ASTRONOMY LETTERS-A JOURNAL OF ASTRONOMY AND SPACE ASTROPHYSICS, vol.29, no.9, pp.573-578, 2003 (SCI-Expanded)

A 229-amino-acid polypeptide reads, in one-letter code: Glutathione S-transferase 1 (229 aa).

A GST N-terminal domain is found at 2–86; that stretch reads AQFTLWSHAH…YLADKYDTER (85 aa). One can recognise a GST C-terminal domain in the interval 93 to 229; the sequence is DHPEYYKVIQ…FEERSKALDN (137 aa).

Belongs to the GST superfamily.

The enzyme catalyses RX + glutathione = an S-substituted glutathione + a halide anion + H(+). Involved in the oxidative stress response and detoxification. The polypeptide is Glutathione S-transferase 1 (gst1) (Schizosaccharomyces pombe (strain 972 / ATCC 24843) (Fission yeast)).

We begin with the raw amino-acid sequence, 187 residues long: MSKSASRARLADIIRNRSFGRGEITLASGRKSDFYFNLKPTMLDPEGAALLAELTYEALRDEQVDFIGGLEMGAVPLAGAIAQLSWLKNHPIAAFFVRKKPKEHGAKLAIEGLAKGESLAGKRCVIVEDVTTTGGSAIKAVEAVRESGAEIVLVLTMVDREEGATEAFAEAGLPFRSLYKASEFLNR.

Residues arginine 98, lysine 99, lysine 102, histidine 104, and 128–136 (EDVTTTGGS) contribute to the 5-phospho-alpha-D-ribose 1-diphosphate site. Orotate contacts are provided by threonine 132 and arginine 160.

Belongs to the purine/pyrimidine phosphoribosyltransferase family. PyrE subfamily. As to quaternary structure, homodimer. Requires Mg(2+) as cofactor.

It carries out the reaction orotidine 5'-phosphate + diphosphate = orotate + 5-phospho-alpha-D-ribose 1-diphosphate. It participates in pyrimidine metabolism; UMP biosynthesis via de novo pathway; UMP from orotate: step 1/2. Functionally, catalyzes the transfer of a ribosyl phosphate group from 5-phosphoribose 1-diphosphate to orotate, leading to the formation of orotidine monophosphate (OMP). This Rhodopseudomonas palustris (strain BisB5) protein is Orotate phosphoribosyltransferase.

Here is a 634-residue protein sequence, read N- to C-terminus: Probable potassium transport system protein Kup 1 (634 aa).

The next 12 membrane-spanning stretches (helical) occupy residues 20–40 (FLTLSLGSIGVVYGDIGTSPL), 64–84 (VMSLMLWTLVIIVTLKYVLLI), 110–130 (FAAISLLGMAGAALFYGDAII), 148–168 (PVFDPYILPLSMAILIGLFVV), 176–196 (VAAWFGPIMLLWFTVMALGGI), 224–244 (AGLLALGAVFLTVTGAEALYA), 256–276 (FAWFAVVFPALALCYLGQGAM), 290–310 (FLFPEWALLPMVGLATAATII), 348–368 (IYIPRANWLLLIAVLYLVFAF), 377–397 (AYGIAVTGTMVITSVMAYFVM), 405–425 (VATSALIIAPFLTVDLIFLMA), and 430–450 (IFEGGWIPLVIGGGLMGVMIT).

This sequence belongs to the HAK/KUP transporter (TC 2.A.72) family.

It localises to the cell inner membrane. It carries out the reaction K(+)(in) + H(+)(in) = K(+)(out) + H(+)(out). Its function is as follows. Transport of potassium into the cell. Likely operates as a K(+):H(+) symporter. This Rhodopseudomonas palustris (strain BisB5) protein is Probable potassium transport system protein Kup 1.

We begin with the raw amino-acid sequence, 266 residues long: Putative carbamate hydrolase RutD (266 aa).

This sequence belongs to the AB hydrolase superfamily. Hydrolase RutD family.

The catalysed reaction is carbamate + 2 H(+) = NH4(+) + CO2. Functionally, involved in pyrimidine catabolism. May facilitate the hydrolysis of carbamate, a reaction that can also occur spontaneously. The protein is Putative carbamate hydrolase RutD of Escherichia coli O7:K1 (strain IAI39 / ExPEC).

We describe the first results Of Our observations of the exceptionally bright optical afterglow from the cosmic gamma-ray burst (GRB) of March 29, 2003 (030329), with the 1.5-m Russian-Turkish telescope (RTT150) installed at the TUBITAK National Observatory (Turkey) at Mount Bakyrlytepe. RTT150 was one of the first medium-class telescopes pointed at the afterglow. The observations began as early as about six hours after the GRB. During the first five hours of our observations, the BVRI flux fell off exactly as a power law with the same slope -1.19 +/- 0.01. Subsequently, in all of the BVRI bands, we observed the same increase in the power-law slope of the light Curve to a value that was later recorded during the observations at observatories in the western hemisphere. The break in the power-law light curve occurs at t - t(0) approximate to 0.57 days (13.5 h) and lasts for about 0.2 days. Apart from this smooth decrease in the flux, the afterglow exhibited no flux variability. The upper limits on the variability are 10-1% on time scales of 0.1-1000 s, respectively. The BVRI spectral flux distribution during the first night of our observations closely corresponds to a power-law spectrum with a spectral index alpha = 0.66 +/- 0.01. The change in the power-law slope of the light curve at the end of our observations is probably attributable to the deceleration of the ultrarelativistic jet to a gamma factor when its structural features begin to show up in the light curve. The radio, optical, and X-ray broadband spectrum is consistent with the assumption about the synchrotron radiation of the ultrarelativistic jet. This unique object continues to be observed with RTT150. (C) 2003 MAIK "Nauka/Interperiodica".